The White House reportedly hoped that the pandemic would be gradually ebbing by this time, allowing it to focus more on other presidential plans. Instead, the Biden administration is growing “anxious” about the growing number of daily COVID-19 cases, the newspaper sources said. The White House press secretary indirectly confirmed that Biden is currently preoccupied with the pandemic the most.

“Getting the pandemic under control [and] protecting Americans from the spread of the virus has been [and] continues to be his number-one priority. It will continue to be his priority moving forward. There’s no question,” Press Secretary Jen Psaki said on 22 July.

The administration had reportedly expected new outbreaks in the country, but not as many as they’re seeing. Current analytical models predict anything between a few thousand new cases and 200,000 new infected daily, the Washington Post reported. Washington also fears that daily deaths might reach over 700 per day, up from the current average of 250. However, the White House doesn’t expect the pandemic numbers to return to their 2020 peak levels.

At the same time, the Biden administration is trying to find scapegoats to blame for the current shortcomings in fighting the coronavirus pandemic in the country. Namely, Biden  last week accused the social media platform of failing to combat the spread of disinformation on COVID-19 and thus “killing people”. The statement raised many eyebrows since many platforms mark COVID-related posts and insert links to reliable sources of information regarding the disease and the vaccination efforts aimed at fighting it. The White House also hinted that the Republican-controlled states became the main sources of new COVID cases, while often underperforming in terms of vaccination rates.



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Sierra Leone abolishes death penalty | Global development

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Sierra Leone has become the latest African state to abolish the death penalty after MPs voted unanimously to abandon the punishment.

On Friday the west African state became the 23rd country on the continent to end capital punishment, which is largely a legacy of colonial legal codes. In April, Malawi ruled that the death penalty was unconstitutional, while Chad abolished it in 2020. In 2019, the African human rights court ruled that mandatory imposition of the death penalty by Tanzania was “patently unfair”.

Of those countries that retain the death penalty on their statute books, 17 are abolitionist in practice, according to Amnesty International.

A de facto moratorium on the use of the death penalty has existed in Sierra Leone since 1998, after the country controversially executed 24 soldiers for their alleged involvement in a coup attempt the year before.

Under Sierra Leone’s 1991 constitution, the death penalty could be prescribed for murder, aggravated robbery, mutiny and treason.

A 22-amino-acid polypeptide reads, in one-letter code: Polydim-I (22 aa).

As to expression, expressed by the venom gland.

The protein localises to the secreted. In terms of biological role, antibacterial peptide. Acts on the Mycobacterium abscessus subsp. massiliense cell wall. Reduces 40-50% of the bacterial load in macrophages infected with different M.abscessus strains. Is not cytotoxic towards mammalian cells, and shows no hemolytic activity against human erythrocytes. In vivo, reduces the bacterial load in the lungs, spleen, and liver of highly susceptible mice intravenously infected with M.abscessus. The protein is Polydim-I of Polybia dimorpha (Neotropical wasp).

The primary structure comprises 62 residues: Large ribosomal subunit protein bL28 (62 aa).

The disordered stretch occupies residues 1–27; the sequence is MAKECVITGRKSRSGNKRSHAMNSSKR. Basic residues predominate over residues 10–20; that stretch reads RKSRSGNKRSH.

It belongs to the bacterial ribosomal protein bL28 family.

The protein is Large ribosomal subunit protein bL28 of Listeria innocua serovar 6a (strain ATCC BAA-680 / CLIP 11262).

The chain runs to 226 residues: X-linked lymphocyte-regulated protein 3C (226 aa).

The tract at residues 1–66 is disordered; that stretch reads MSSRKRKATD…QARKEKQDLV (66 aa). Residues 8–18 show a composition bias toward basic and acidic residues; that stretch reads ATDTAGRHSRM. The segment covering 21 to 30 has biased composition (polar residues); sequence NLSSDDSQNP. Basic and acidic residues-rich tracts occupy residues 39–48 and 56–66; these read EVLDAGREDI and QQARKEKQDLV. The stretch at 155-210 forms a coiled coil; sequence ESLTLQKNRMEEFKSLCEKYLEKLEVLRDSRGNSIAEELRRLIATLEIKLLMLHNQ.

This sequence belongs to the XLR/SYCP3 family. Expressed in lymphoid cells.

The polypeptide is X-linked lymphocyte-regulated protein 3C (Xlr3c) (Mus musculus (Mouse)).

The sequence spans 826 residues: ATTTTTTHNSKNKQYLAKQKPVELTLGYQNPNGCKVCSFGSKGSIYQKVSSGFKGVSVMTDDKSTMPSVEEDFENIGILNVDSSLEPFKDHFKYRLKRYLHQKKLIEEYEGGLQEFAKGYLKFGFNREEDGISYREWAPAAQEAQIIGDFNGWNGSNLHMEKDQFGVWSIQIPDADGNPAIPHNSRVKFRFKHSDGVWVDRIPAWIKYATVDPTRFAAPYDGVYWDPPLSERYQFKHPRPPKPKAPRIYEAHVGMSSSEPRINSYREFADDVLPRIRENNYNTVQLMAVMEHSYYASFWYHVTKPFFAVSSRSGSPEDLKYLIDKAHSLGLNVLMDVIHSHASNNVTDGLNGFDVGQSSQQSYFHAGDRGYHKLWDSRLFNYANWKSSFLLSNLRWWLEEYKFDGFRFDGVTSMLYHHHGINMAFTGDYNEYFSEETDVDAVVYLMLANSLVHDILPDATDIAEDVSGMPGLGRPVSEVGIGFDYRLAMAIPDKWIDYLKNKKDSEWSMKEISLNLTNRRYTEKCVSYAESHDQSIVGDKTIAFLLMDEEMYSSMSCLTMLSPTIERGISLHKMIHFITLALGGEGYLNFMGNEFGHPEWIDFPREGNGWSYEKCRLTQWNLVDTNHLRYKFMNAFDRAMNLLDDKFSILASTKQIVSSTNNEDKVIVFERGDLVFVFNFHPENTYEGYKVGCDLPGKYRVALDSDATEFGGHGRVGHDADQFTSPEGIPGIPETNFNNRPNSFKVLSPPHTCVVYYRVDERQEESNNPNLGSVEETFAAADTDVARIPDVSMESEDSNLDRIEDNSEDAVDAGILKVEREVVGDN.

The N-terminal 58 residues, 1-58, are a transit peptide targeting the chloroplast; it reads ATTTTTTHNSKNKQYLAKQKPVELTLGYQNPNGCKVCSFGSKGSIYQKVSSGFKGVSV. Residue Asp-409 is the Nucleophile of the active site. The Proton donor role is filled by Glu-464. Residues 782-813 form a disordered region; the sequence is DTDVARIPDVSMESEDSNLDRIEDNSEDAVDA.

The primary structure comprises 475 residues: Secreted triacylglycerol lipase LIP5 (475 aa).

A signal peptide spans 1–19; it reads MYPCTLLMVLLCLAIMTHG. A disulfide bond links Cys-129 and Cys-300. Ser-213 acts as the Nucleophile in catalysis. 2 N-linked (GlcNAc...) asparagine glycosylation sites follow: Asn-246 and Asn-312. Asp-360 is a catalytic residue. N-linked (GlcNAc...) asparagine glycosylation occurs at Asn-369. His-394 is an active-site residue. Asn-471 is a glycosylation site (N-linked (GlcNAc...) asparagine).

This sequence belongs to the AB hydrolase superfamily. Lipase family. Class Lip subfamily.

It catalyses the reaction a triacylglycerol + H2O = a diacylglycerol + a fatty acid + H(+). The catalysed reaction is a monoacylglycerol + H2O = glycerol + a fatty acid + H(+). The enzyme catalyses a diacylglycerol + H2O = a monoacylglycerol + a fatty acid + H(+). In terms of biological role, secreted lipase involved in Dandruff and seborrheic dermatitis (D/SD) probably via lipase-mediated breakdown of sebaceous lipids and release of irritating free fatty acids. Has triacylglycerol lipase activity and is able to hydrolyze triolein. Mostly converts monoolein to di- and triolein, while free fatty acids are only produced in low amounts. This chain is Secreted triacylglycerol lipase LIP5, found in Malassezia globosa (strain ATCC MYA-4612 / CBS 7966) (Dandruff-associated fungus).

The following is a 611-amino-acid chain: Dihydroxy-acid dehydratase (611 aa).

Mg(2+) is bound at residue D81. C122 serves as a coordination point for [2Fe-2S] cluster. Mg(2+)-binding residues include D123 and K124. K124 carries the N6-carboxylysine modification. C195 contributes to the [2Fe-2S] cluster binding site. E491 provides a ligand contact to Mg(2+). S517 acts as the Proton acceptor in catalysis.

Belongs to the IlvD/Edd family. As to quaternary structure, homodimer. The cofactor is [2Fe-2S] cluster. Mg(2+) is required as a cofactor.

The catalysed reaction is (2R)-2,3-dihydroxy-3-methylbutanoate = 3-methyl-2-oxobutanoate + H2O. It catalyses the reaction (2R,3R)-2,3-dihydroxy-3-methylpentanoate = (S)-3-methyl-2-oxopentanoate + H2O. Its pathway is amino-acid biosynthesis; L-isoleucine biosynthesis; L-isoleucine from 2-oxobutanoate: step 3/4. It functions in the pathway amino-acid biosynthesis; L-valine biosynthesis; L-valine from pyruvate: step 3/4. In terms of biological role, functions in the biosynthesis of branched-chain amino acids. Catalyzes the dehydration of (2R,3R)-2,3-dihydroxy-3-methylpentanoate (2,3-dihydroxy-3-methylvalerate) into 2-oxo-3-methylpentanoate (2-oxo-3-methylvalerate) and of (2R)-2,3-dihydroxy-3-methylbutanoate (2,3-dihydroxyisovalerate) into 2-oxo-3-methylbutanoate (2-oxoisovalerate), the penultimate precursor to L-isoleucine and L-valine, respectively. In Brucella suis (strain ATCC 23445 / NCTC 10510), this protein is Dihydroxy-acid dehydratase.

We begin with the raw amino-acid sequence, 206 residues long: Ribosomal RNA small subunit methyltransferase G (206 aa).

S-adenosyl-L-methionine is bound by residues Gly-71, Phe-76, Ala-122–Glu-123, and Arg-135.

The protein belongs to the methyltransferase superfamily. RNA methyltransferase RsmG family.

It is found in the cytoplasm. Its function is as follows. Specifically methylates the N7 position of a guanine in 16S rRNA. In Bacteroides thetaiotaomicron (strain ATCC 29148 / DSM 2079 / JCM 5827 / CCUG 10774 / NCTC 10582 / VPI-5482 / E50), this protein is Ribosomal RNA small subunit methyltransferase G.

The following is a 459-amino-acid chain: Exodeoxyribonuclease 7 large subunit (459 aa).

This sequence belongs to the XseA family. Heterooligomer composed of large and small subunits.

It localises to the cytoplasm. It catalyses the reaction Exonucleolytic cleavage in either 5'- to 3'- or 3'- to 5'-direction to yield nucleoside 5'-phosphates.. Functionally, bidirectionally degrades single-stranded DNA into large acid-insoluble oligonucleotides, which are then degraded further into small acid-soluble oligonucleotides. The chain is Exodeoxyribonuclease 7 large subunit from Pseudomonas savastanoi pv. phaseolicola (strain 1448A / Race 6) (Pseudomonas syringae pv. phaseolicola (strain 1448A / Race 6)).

Last year, Sierra Leone handed down 39 death sentences, compared with 21 in 2019, according to Amnesty, and 94 people were on death row in the country at the end of last year.

Rhiannon Davis, director of the women’s rights group AdvocAid, said: “It’s a huge step forward for this fundamental human right in Sierra Leone.

“This government, and previous governments, haven’t chosen to [put convicts to death since 1998], but the next government might have taken a different view,” she said.

“They [prisoners] spend their life on death row, which in effect is a form of torture as you have been given a death sentence that will not be carried out because of the moratorium, but you constantly have this threat over you as there’s nothing in law to stop that sentence being carried out.”

Davis said the abolition would be particularly beneficial to women and girls accused of murdering an abuser.

“Previously, the death penalty was mandatory in Sierra Leone, meaning a judge could not take into account any mitigating circumstances, such as gender-based violence,” she said.

Umaru Napoleon Koroma, deputy minister of justice, who has been involved in the abolition efforts, said sentencing people on death row to “life imprisonment with the possibility of them reforming is the way to go”.

Across sub-Saharan Africa last year Amnesty researchers recorded a 36% drop in executions compared with 2019 – from 25 to 16. Executions were carried out in Botswana, Somalia and South Sudan.

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[Ticker] EU to share 200m Covid vaccine doses by end of 2021

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The European Commission announced it is on track to share some 200 million doses of vaccines against Covid-19 before the end of the year. It says the vaccines will go to low and middle-income countries. “We will be sharing more than 200 million doses of Covid-19 vaccines with low and middle-income countries by the end of this year,” said European commission president Ursula von der Leyen.